Old bread board with clingfilm cover, RetroBright solution, small paintbrush and our yellowed Gameboy. Don’t get any of this on your clothes or skin so it might be best to wear gloves…or if you did buy that full body chemical suit, go for it 😉 Likewise, don’t rub your fingers through your hair unless you want streaks 🙂

Simply paint on the RetroBrite getting it into all the nooks and crannies including  over the lettering and glass screen if you wish.

Once everything has had a good coating, wrap more clingfilm over the top of the case to prevent air getting at the case and drying out the solution before its done it’s magic. Next, simple leave the case out in the sunshine for a few hours. Leaving it out for hour upon hours doesn’t appear to damage the case (I had a very yellowed Amiga 500 out for 7 hours once), but it pays to keep an eye on it from time to time, not forgetting to turn it so all sides of the case get plenty of exposure to the sun.

Today was a mixture of sunny intervals and cloud cover so it wasn’t as affective as it could have been but even so, after a few hours the case color is a vast improvement to what it used to look like. After removing the clingfilm (you can also take off that chemical suit now)  and washing the case with the hose pipe to remove the RetroBrite goo, dried with paper towels and there we are – my restored Gameboy case.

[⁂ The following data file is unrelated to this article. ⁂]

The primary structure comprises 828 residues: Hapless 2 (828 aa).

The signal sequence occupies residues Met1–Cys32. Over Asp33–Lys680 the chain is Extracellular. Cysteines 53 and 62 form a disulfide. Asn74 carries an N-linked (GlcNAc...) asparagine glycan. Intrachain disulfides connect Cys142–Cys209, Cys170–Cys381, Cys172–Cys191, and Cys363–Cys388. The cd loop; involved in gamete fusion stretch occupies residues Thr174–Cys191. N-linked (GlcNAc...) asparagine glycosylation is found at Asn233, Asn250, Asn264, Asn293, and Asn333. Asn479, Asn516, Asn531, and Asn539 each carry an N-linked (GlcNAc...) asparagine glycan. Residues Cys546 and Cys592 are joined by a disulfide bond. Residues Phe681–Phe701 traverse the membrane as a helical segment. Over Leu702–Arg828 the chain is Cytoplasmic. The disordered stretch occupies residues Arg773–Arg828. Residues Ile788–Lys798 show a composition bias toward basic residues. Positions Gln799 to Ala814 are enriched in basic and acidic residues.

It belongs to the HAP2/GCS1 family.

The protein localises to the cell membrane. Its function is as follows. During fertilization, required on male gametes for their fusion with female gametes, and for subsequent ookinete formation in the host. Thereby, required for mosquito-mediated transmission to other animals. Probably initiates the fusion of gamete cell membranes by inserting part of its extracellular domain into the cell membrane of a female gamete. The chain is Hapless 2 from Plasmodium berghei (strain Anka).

Here’s a before/afterwards Photoshop mashup so you can see the difference.

It’s not 100% perfect so I might give it one more coat if weather permits. For now, I’ll put the case away until I can start my case mod project.

I’d love to see any examples of your own RetroBrite sessions if you care to post about them?

Oh…and just for fun…Nintendows XP

It’s just my iPhone with XP wallpaper, would be cool if it was real though eh?

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4 responses to “Nintendo Gameboy gets the RetroBrite treatment.

  1. RetroBrite seems like excellent stuff. I’ve heard about it before, but never used it myself. Got some gear here that could use a make-over. 😉 I can see from your pictures that there is a huge difference between RetroBrited and not-RetroBrited. 🙂

  2. It is wonderful stuff and the hair product i mentioned in my post I use as a substitute works wonderfully without the mess/dangers of making up batch of real RetroBrite.

    I’ve used it on so may cases getting into to all the nooks and crannies. It hasn’t damaged a case, decal, logo or key letter. Even the Gameboy clear plastic screen wasn’t affected. Aka, you can slap it on thick without fear of damage.

    I’m swimming in yellowed Amiga mice so they’re next and my BBC Micro too.

  3. I did almost all my vintage hardware with peroxide.
    Amigas, several Ataris, BBC Micro, Acorn Electron, several Macs and plenty of PSU’s, keyboards and mouses…..
    It’s working just great!
    The only thing I will never use again is the foil wrap around the parts: this will leave ugly streaks due to the wrinkles in the foil which will be difficult to remove afterwards.
    I use a plant sprayer with water mixed with peroxide, and keep my parts moist from time to time. That works far better than the foil.